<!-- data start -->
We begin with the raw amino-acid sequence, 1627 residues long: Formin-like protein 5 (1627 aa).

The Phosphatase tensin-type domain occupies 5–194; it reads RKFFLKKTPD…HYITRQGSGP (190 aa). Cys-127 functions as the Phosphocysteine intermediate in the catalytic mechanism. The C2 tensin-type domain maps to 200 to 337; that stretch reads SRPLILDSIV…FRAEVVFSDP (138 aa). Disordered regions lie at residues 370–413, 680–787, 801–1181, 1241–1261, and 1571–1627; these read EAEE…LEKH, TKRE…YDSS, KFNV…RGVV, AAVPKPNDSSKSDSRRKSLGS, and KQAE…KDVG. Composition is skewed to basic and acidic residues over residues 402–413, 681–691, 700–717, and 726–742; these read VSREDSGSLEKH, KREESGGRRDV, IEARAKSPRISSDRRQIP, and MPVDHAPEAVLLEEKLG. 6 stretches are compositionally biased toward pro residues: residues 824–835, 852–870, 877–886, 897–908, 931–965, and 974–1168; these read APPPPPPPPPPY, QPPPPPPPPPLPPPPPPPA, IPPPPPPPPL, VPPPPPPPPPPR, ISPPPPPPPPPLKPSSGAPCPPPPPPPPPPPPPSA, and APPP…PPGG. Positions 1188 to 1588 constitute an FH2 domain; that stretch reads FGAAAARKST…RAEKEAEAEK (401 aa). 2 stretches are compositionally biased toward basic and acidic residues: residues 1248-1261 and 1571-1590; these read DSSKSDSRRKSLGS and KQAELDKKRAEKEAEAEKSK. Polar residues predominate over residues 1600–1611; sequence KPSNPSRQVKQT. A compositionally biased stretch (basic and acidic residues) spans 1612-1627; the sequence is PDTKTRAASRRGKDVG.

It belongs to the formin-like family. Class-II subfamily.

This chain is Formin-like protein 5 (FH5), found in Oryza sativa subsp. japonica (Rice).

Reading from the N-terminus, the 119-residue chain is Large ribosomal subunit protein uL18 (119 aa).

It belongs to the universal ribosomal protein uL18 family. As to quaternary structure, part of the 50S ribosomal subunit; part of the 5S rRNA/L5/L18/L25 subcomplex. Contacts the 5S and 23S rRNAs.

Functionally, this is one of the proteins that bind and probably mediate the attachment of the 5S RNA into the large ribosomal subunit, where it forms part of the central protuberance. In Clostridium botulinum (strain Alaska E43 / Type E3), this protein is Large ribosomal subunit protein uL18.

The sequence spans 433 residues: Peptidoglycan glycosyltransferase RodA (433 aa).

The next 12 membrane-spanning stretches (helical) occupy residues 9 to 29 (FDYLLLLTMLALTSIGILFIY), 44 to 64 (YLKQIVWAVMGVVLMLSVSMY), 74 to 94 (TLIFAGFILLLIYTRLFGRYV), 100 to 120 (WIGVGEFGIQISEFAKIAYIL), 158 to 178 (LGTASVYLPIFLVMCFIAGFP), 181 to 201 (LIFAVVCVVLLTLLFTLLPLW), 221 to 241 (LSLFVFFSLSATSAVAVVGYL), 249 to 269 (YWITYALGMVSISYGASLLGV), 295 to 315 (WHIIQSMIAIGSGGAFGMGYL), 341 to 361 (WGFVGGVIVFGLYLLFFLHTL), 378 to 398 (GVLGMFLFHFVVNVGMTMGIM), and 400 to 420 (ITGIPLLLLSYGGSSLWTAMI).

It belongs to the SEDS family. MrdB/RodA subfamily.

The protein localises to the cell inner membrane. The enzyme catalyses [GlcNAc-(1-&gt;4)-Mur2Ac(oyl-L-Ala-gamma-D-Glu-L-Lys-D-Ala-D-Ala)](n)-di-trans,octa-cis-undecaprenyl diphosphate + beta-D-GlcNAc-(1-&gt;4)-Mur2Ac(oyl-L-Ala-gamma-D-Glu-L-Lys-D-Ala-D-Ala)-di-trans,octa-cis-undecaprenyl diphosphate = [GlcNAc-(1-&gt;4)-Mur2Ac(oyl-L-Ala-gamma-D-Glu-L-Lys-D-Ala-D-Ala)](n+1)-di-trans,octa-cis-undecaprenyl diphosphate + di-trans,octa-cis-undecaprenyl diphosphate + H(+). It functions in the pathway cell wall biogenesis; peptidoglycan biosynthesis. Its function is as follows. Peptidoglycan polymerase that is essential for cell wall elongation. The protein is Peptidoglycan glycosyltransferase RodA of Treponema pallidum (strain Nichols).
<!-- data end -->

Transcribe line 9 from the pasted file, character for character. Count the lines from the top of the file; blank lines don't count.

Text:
The next 12 membrane-spanning stretches (helical) occupy residues 9 to 29 (FDYLLLLTMLALTSIGILFIY), 44 to 64 (YLKQIVWAVMGVVLMLSVSMY), 74 to 94 (TLIFAGFILLLIYTRLFGRYV), 100 to 120 (WIGVGEFGIQISEFAKIAYIL), 158 to 178 (LGTASVYLPIFLVMCFIAGFP), 181 to 201 (LIFAVVCVVLLTLLFTLLPLW), 221 to 241 (LSLFVFFSLSATSAVAVVGYL), 249 to 269 (YWITYALGMVSISYGASLLGV), 295 to 315 (WHIIQSMIAIGSGGAFGMGYL), 341 to 361 (WGFVGGVIVFGLYLLFFLHTL), 378 to 398 (GVLGMFLFHFVVNVGMTMGIM), and 400 to 420 (ITGIPLLLLSYGGSSLWTAMI).